Mike "Talien" Tresca is a freelance game columnist, author, communicator, and a participant in the Amazon Services LLC Associates Program, an affiliate advertising program designed to provide a means for sites to earn advertising fees by advertising and linking to http://amazon.com. You can follow him at Patreon.
 
Michael Tresca

Comments

mosaic

Visitor
I remember reading Niven and Pournelle's Inferno (Sci Fi retelling of Dante) when I was much younger; I haven't touched it since then.
I love that book! Haven't re-read it recently, either, but I recall it having a rather deep theological proposition - that Hell functioned much like Purgatory, that those in Hell had the ability to leave at any time... once they recognized, accepted and repented for their sins. But those in Hell were even more attached to their sins than those in Purgatory. I don't believe in Christianity or Hell, myself, but I thought it offered a pretty decent answer to the question of how a god who is supposedly all-good, all-loving and all-forgiving could send someone to an eternity of punishment and torture. Inferno's answer - he doesn't, people send themselves, and when they are ready to see that, they can leave, even from Hell itself. Again, not personally a believer, but I thought that was pretty deep for a sci-fi/fantasy book.
 

talien

Community Supporter
The 1979 1e Monster Manual has a lot of the Dante Devil stuff well before Dragon 75. The Horned Devil Malebrache for instance have individual names straight out of the Inferno and there is the hairy pawed Geryon.
...

Yes.

Talien said:
One particular creature unique to Dante are the malebranche, demons who torment the souls of Inferno. Malebranche, which means "evil claws," have morphed through several iterations in D&D as Ecohawk explains:


  • In the original Monster Manual, the Horned Devil is listed on page 22, and is subtitled "Malebranche".
  • In the Outer Planes Monstrous Compendium (MC8), a creature with similar abilities is now known as a Cornugon.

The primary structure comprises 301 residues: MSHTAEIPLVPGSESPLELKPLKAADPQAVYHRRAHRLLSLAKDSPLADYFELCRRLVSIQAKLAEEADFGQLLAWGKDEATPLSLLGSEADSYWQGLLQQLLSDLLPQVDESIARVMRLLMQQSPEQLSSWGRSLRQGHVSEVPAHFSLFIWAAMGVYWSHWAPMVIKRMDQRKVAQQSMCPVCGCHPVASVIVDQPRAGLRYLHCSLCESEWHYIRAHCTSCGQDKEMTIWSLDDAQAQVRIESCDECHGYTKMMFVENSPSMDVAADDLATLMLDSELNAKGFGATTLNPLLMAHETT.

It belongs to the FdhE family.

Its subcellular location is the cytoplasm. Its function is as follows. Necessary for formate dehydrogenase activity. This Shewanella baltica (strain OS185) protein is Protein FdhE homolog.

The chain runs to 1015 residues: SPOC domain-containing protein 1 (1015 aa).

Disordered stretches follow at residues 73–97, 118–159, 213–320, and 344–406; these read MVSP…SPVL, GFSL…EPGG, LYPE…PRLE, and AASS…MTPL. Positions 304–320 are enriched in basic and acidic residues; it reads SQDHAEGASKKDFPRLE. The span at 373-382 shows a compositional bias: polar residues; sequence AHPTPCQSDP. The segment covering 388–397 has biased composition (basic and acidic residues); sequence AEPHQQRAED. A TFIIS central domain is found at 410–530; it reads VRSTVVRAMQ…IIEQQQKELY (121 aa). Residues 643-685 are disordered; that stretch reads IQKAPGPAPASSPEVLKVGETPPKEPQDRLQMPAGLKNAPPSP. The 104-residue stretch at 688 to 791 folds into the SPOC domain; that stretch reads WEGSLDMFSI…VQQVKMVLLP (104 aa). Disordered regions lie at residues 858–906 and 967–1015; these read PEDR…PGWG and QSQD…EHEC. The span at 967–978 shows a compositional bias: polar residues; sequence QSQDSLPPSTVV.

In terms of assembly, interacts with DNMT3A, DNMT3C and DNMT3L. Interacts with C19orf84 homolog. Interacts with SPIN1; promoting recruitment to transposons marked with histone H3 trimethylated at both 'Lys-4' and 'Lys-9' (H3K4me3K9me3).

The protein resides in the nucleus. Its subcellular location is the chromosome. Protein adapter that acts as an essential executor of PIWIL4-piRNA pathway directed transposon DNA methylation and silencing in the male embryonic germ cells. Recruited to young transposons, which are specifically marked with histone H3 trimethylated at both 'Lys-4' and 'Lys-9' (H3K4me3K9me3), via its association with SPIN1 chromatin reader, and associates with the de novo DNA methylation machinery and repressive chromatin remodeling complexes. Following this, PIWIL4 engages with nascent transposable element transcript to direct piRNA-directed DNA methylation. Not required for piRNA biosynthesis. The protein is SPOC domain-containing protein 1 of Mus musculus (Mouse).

• The Cornugon is reprinted in the first Planescape Monstrous Compendium, on page 21.
  • In the 3rd edition Monster Manual, the Cornugon appears on page 52.
  • In the v.3.5 revision of the Monster Manual, the same creature is now listed as "Horned Devil (Cornugon)".

For Fifth Edition, it seems "Horned Devil" is what D&D settled on for the Malebranche.
 

Finglas

Explorer
I still blame Ed Greenwood, even if it’s not his fault, because a) he’s a good sport, and b) those Dragon articles were great.
 
I love that book! Haven't re-read it recently, either, but I recall it having a rather deep theological proposition - that Hell functioned much like Purgatory, that those in Hell had the ability to leave at any time... once they recognized, accepted and repented for their sins. But those in Hell were even more attached to their sins than those in Purgatory. I don't believe in Christianity or Hell, myself, but I thought it offered a pretty decent answer to the question of how a god who is supposedly all-good, all-loving and all-forgiving could send someone to an eternity of punishment and torture. Inferno's answer - he doesn't, people send themselves, and when they are ready to see that, they can leave, even from Hell itself. Again, not personally a believer, but I thought that was pretty deep for a sci-fi/fantasy book.
Borrowed from C.S. Lewis.

Who borrowed it from George MacDonald.

Who borrowed it from Emmanuel Swedenborg.

Who borrowed it from... well, probably somebody.

Not a terribly new idea in theology. There are few new ideas in theology. :)
 

Arnwolf666

Adventurer
I was raised my whole life in Christian theology. And the idea that God sends and/or torments people in hell was never taught. It was always people choosing to reject God and go there. And the torment was their separation fromGod and what they chose to do to each other. Basically if you don’t want to live in my kingdom feel free to leave. I respect your right to exist outside my rules if you so choose.
 

In Our Store!

Advertisement

Advertisement

Top